The European Data Protection Supervisor presents its priorities for 2012

The EDPS presented today its strategic planning of actions to do in 2012.

Here, the EDPS identifies issues of strategic importance that will form the cornerstones of his consultation work for 2012, while not neglecting the importance of other legislative procedures where data protection is concerned.

The EDPS’ central mission in the field of consultation is to give advice on three main areas: the revision of the legal framework for data protection, technological developments and the Digital Agenda, and further developing the Area of Freedom, Security and Justice. In addition, the EDPS has identified financial sector reform as an area of strategic importance for 2012.

- Overview of the issues of strategic importance for the EDPS:

- Towards a new legal framework for data protection

- Revision of the EU data protection framework

- Technological developments and the Digital Agenda, IP rights and Internet

- Pan-European framework for electronic identification, authentication and signature

- Internet monitoring (e.g. enforcement of IP rights, takedown procedures)

- Cloud computing services

- eHealth

- Further developing the Area of Freedom, Security and Justice

- EU-PNR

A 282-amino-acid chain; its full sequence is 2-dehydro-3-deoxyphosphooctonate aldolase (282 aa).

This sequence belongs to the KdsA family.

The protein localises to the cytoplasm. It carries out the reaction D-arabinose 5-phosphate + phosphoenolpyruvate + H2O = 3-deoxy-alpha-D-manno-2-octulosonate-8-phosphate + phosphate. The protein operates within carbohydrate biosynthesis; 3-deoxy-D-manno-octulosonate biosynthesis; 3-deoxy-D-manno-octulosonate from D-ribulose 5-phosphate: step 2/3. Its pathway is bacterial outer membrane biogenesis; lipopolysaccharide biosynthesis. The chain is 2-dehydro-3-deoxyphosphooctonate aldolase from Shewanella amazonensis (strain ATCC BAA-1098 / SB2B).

- EU-TFTS

- Border controls

- Review of the Data Retention Directive

- Negotiations on agreements with third countries on data protection

- Financial sector reform

- Regulation and supervision of financial markets and actors

In order to better fulfil his advisory role, the EDPS will consider publishing guidelines on important technical or societal phenomena that affect personal data protection (such as ‘naming and shaming’ practices) or recurring data protection aspects of EU legislative initiatives (such as the provisions concerning exchanges of information).

The European Data Protection Supervisor (EDPS) is an independent supervisory authority devoted to protecting personal data and privacy and promoting good practice in the EU institutions and bodies. He does so by:

- monitoring the EU administration’s processing of personal data;

- advising on policies and legislation that affect privacy;

- cooperating with similar authorities to ensure consistent data protection.

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